Australia’s Peter Greste, Canadian Mohamed Fahmy and Egyptian Baher Mohamed were sentenced to prison last year for “spreading false news” in support of the blacklisted Muslim Brotherhood during their coverage of the turmoil after the army ousted Islamist president Mohamed Morsi in July 2013.
The trio was originally detained in 2013 at a Cairo hotel only days after Egyptian authorities branded the Muslim Brotherhood a terrorist organization.
Mohamed Fahmy who has given up his Egyptian citizenship and Baher Mohamed were both earlier convicted for “broadcasting false news” and “threatening Egypt’s national security.”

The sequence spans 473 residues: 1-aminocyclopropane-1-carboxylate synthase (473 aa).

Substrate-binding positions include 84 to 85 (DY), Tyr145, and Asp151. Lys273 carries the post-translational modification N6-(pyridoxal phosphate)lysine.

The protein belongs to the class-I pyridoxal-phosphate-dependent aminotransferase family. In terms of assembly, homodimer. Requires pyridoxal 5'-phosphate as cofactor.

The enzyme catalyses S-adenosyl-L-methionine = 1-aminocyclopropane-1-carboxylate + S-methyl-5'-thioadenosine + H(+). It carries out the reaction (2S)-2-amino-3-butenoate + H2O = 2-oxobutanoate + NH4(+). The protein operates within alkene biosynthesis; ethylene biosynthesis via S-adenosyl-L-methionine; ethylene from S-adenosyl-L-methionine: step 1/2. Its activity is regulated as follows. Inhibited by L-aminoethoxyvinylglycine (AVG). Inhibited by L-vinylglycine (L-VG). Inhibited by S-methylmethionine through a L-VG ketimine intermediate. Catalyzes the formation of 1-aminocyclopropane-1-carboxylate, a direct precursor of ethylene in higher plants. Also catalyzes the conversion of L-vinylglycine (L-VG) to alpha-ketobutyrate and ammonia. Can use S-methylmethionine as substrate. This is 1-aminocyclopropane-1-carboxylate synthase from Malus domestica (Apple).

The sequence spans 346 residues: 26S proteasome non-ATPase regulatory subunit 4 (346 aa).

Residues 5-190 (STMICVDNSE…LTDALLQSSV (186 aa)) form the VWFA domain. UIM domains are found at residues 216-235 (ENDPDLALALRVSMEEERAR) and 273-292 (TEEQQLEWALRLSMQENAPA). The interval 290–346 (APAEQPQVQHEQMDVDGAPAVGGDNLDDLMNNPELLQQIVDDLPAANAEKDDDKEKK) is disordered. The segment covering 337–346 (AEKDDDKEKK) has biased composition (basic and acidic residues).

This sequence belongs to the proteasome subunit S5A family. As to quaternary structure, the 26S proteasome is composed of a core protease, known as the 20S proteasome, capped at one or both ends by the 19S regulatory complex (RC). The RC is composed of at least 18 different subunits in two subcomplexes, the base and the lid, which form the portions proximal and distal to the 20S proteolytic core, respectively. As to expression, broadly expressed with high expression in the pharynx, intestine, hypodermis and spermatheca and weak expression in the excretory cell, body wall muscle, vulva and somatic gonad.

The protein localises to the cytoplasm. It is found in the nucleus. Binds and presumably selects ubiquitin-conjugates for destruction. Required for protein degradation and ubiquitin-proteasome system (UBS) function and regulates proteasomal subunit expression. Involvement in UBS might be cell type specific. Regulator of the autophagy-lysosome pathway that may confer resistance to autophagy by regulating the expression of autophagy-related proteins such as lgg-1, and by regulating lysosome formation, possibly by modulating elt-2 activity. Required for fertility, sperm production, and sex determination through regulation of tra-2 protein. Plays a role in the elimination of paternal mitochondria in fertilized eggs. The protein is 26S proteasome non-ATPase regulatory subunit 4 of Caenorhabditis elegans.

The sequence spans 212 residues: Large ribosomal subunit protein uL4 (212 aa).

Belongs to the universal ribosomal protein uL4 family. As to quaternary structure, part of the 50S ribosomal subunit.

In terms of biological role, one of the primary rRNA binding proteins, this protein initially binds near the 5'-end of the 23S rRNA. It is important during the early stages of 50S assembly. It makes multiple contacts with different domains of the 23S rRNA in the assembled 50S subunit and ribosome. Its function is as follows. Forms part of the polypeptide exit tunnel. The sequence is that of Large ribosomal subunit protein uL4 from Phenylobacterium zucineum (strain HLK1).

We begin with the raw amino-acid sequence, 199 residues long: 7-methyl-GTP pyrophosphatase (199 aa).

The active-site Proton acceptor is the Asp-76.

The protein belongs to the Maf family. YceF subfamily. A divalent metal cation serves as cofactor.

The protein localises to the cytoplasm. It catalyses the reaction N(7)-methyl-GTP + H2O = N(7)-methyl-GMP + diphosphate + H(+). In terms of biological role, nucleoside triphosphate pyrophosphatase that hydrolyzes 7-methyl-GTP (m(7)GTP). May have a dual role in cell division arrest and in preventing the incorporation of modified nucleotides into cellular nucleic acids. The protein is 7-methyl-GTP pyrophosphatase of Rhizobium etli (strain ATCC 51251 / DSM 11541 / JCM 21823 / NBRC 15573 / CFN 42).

A third Al Jazeera journalist, Australian Peter Greste, who had faced the same raft of charges, was deported in January.
The court was scheduled to deliver its verdict on July 30, but delayed it amid reports that the judge was sick.
Following the adjournment, the Al Jazeera Media Network’s Acting Director General Mostefa Souag, said: “We are outraged that the verdict has been adjourned as today was meant to be the final court hearing for our colleagues.”
He urged Egyptian authorities to bring an end to the charges against the three men, insisting that journalism is not a crime.
Al-Jazeera has repeatedly denounced the trials as “political”.
Egypt was holding at least 18 journalists behind bars in relation to their work, according to a prison census conducted by the New York based Committee for the Protection of Journalists in June.
Most of the journalists were accused of being affiliated with the Muslim Brotherhood.